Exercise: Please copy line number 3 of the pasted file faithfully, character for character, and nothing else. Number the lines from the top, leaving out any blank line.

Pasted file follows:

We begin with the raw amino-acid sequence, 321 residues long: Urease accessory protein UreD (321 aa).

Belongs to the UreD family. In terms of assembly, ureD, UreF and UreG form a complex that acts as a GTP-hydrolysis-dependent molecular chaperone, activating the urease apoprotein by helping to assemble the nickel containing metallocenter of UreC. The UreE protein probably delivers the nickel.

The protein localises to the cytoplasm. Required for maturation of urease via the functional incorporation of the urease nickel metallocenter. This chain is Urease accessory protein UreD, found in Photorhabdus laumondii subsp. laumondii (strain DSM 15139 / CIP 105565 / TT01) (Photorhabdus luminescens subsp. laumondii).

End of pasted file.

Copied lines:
The protein localises to the cytoplasm. Required for maturation of urease via the functional incorporation of the urease nickel metallocenter. This chain is Urease accessory protein UreD, found in Photorhabdus laumondii subsp. laumondii (strain DSM 15139 / CIP 105565 / TT01) (Photorhabdus luminescens subsp. laumondii).